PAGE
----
In this multi-case study, nine adolescent (high, medium, and lower academically performing) African American males at a single-gender urban middle school participated in semi-structured interviews using Photo Elicitation methods (Prosser, 2011) to reflect on their experiences with Enabling texts, activities, and contexts. Enabling Texts (Tatum, 2008) move beyond a solely cognitive focus—such as skill and strategy development—to include a social, cultural, political, spiritual, or economic focus. Considering a socio-cognitive perspective allowed for the exploration of both the cognitive and sociocultural dimensions of literacy, without limiting the analysis to one or the other. Data sources included: a) portfolio and school record artifacts, b) individual semi-structured interviews, and c) biographical survey data. Data collection and analysis were comprised of portfolio and school data completed during the 2010-2011 school year, as well as multiple and sequential interviews and survey data collected during the spring of 2013. Three African American males for each subgroup: high, medium and lower academically performing, were selected based on their availability to participate in the study, interest, and percentage point growth from previous year’s standardized testing data. Due to the study’s emphasis on gaining a deeper understanding of the student’s experience, this study integrates the theoretical perspectives of phenomenology with the more coherent and systematic, yet reflexive data analysis steps of Constructivist Grounded Theory (CGT): initial, focused, and axial coding (Charmaz, 2006).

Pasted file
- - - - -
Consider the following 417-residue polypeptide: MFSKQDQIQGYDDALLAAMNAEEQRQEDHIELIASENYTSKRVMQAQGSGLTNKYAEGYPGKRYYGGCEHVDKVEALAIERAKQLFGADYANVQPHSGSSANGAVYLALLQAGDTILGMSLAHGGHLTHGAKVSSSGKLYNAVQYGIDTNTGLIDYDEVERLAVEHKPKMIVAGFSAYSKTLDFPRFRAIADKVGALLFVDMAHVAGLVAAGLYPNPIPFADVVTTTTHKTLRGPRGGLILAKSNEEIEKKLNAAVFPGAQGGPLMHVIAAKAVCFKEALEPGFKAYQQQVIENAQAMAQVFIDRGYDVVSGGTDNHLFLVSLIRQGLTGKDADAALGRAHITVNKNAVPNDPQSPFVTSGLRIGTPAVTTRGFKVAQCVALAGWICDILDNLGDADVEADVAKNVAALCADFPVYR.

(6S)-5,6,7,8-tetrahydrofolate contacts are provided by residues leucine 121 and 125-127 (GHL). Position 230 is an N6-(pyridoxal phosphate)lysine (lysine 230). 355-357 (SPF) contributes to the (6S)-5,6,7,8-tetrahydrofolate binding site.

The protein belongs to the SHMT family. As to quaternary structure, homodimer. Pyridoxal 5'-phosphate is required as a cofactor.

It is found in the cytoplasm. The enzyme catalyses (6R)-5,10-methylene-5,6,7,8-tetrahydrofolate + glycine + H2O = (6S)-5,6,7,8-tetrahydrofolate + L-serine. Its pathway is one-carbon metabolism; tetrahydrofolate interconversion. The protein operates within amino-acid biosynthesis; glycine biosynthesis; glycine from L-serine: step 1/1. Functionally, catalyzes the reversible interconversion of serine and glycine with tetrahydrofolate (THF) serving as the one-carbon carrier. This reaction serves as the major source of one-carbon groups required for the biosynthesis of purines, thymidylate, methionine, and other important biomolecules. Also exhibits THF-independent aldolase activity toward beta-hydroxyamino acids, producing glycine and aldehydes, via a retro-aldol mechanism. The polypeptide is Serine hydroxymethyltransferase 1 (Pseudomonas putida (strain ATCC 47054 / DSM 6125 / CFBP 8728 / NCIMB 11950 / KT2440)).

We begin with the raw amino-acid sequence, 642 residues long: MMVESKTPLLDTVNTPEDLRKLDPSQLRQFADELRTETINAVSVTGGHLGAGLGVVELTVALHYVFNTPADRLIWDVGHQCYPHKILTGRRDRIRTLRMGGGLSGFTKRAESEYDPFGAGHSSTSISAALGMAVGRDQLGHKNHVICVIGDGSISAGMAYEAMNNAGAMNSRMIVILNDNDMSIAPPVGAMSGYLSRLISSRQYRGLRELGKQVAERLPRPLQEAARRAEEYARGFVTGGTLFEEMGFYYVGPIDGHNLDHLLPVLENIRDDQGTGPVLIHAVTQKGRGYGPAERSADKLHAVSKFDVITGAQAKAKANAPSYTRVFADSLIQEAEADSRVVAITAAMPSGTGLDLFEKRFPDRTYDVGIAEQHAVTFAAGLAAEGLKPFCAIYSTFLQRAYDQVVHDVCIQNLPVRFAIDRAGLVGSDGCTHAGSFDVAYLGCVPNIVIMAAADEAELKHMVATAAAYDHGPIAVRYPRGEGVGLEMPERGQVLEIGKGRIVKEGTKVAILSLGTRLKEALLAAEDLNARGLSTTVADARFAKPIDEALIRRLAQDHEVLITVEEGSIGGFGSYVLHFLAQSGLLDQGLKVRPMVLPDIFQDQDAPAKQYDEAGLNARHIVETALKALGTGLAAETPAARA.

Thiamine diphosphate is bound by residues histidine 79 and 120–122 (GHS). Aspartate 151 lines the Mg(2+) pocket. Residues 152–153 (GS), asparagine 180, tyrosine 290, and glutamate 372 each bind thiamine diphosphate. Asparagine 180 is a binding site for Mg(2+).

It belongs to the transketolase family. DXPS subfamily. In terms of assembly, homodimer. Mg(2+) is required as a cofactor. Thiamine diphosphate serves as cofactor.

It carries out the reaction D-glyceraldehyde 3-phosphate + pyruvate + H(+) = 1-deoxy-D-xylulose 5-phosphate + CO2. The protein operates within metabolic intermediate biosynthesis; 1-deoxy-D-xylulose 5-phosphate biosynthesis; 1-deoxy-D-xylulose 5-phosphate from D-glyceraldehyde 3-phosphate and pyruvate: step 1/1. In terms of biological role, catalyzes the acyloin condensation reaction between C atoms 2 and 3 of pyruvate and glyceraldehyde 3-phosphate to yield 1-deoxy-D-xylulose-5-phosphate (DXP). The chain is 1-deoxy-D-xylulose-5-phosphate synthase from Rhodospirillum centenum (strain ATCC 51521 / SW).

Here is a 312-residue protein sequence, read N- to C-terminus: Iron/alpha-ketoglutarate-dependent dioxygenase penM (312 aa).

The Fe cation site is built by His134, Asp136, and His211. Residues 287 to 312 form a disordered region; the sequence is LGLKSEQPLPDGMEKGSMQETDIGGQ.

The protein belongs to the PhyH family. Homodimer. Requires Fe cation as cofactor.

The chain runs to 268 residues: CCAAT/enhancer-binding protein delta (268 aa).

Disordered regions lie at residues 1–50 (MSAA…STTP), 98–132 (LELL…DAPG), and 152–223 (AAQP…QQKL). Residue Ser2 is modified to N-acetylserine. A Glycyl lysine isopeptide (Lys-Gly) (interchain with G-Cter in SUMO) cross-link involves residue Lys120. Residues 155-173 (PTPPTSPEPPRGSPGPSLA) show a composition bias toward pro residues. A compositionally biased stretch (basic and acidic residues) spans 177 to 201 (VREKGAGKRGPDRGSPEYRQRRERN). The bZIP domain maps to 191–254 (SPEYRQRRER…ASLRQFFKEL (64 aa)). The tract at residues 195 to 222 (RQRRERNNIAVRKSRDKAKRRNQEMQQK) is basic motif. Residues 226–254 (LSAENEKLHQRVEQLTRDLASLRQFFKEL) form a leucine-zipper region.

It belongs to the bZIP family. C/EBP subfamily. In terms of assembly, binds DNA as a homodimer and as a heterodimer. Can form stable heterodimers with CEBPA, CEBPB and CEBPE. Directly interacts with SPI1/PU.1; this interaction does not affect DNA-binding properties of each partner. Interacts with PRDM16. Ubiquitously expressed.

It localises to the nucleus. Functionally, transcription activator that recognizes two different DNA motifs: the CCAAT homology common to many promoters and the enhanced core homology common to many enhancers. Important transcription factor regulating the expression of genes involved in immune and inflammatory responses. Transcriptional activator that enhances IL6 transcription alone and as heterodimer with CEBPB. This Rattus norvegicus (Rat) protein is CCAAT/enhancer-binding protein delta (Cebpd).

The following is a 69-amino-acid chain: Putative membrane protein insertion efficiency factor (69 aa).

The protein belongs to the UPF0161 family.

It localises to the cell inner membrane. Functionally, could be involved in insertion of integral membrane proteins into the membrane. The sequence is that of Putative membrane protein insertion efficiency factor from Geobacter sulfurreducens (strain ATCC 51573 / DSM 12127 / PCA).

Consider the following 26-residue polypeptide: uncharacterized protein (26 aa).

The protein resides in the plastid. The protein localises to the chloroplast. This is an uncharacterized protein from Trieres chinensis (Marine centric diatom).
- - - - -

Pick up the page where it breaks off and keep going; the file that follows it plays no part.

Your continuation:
Overall, findings suggest urban adolescent African American males perceptions of contexts, texts, and pedagogies differed based on their achievement levels, however there were several similarities across all cases, which students found to be Enabling. By focusing on the students’ perception of their literacy experiences with various texts, pedagogies, and contexts, the author makes the similarities and differences between high, medium, and lower performing students more visible. Implications for key stakeholders (principals, teacher educators, educators, parents, and students) emphasize the importance of gaining a more nuanced understanding of the interplay between adolescents’ literacies and the experiences that shape them.